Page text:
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Interlude 2: Through a Glass Darkly was an old night. It was not the simple absence of day, patrolled by the moon and the stars, but an extension of something that had existed long before there was any light to define it by absence. – Terry Pratchett, Lords and Ladies

Many strange superstitions existed about mirrors. Some of them were entertaining because of how wrong they were. Some were so old that only the faintest memories of them remained. Some were well-known and widely-believed, even by people who considered themselves too intelligent for such primitive things as superstitions.

None of them came anywhere near the truth.

It was the first thing learnt by every aspiring magician, witch, or sorcerer – for there were distinctions between those words, and contrary to what the average person thought they did not all mean the same thing. However, the things they learnt and studied were largely the same. Mirror magic was one of the most important thing for all of them to know about.

It was really very simple. Mirrors were pathways. A whole maze of roads leading all over the world and into many other worlds. Someone could step through a mirror in Hong Kong and walk out of one in Peru – if they were lucky.

Only the most experienced magic users ever dared venture on those pathways.

The chance of getting lost was serious enough. A moment of inattention, the slightest lapse of concentration, and you could end up on a completely different planet or in another world entirely. No one who stayed long in those other worlds ever came back the same. Most of them never came back at all.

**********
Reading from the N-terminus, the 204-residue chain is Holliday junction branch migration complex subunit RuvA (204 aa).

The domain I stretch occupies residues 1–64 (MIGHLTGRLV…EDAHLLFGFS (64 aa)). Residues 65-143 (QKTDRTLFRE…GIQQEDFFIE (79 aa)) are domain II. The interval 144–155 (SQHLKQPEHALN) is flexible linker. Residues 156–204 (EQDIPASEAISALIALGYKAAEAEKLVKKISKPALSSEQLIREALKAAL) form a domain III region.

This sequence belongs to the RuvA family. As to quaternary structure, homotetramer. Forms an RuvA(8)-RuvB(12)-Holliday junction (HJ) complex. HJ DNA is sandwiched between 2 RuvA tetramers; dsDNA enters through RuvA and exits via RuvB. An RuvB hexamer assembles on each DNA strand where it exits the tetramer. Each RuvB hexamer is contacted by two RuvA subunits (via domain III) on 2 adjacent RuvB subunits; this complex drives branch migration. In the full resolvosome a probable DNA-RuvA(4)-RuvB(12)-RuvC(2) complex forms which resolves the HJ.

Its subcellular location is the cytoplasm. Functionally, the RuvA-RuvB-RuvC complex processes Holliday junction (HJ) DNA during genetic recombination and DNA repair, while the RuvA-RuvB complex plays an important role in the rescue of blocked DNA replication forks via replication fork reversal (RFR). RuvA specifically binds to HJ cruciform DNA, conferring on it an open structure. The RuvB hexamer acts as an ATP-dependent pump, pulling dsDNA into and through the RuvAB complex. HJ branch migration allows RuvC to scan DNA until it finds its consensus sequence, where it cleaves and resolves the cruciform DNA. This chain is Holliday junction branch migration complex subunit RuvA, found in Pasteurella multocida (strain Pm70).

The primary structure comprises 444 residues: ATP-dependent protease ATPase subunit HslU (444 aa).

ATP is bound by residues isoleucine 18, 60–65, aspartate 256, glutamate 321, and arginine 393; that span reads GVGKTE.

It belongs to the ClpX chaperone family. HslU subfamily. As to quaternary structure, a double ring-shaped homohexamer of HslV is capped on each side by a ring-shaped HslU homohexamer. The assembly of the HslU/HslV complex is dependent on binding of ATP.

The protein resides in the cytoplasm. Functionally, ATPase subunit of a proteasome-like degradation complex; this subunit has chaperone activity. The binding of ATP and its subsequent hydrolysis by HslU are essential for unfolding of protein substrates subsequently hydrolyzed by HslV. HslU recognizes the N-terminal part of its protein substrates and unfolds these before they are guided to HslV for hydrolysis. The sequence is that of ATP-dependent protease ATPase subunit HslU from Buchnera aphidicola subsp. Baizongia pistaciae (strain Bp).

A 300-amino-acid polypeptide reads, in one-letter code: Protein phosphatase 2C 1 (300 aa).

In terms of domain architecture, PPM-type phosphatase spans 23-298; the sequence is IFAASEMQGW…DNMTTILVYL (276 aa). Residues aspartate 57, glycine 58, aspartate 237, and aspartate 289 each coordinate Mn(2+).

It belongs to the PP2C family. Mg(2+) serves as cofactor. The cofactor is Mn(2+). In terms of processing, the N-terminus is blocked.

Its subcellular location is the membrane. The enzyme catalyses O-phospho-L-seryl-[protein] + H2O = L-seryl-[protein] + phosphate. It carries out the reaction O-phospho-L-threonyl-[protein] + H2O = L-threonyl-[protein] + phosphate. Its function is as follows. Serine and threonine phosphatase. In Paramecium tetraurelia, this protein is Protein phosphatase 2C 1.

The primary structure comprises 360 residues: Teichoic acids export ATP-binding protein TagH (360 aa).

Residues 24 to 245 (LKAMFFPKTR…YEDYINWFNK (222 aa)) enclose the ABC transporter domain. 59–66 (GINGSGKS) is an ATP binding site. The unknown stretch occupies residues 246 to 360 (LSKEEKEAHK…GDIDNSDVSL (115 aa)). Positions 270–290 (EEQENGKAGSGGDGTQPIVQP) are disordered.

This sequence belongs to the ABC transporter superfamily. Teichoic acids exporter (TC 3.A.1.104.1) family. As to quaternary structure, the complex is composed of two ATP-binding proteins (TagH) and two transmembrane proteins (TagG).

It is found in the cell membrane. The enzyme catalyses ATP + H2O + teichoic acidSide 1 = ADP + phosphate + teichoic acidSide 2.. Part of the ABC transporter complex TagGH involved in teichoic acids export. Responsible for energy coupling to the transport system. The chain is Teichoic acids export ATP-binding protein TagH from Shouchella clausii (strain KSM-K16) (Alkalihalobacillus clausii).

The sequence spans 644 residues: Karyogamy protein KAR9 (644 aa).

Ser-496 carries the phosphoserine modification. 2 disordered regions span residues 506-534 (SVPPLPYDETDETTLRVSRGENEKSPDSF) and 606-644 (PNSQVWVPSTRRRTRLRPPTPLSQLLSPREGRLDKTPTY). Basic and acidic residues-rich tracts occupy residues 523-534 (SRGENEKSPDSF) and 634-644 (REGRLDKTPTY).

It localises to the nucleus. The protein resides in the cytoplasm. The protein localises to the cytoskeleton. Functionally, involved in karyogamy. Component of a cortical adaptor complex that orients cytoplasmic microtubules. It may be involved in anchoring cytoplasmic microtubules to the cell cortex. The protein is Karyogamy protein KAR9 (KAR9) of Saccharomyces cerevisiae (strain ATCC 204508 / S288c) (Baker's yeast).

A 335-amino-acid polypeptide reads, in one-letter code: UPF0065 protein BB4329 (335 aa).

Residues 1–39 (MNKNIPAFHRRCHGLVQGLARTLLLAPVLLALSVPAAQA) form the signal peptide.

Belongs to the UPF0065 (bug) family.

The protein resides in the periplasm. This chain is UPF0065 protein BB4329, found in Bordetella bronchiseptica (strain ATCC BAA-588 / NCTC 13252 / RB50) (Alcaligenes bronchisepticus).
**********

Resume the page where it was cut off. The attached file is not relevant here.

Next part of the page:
Some said the pathways led to the Underworld. Some insisted they led to Fairyland. A few fools tried to find the truth. They didn't realise until too late that there was no such thing as truth beyond the mirrors.

The trouble with travelling through the mirrors was that once you used a mirror as a pathway, you could never turn it back into an ordinary mirror. It would always be a door waiting to be opened.

And doors worked both ways.

Few people currently on the planet had travelled as far and as often through the mirrors as Thomas had. He knew perfectly well how dangerous it was. He simply didn't care, with the indifference born of knowing he could hardly meet anything more dangerous than he himself was.

An unfortunate side-effect of all this mirror travel was that he might as well have posted a flashing neon sign above every mirror in his house. All the denizens of the pathways came crawling to see what was happening. There were hundreds of them lurking behind each mirror. All waiting for the minute he was careless enough to let his guard down.

He had ordered his new employees never to touch the sheets over the mirrors. Obviously he hadn't been clear enough.

"I told you never to touch the mirrors," he snapped. The cut on his arm continued to bleed sluggishly, soaking his shirt and waistcoat. Drops of blood splattered on the floor. "Have you any idea how dangerous they are?"

Both his employees stared at him with horror written all over their faces. Well, he couldn't see Adam's face, but he could guess what he was thinking.

Miss Frankenstein stared at the bright red stain on his shirt. She opened and closed her mouth like a goldfish.

"What just happened?" Adam asked.

Damn it. Now he'd have to explain the whole sorry business to them.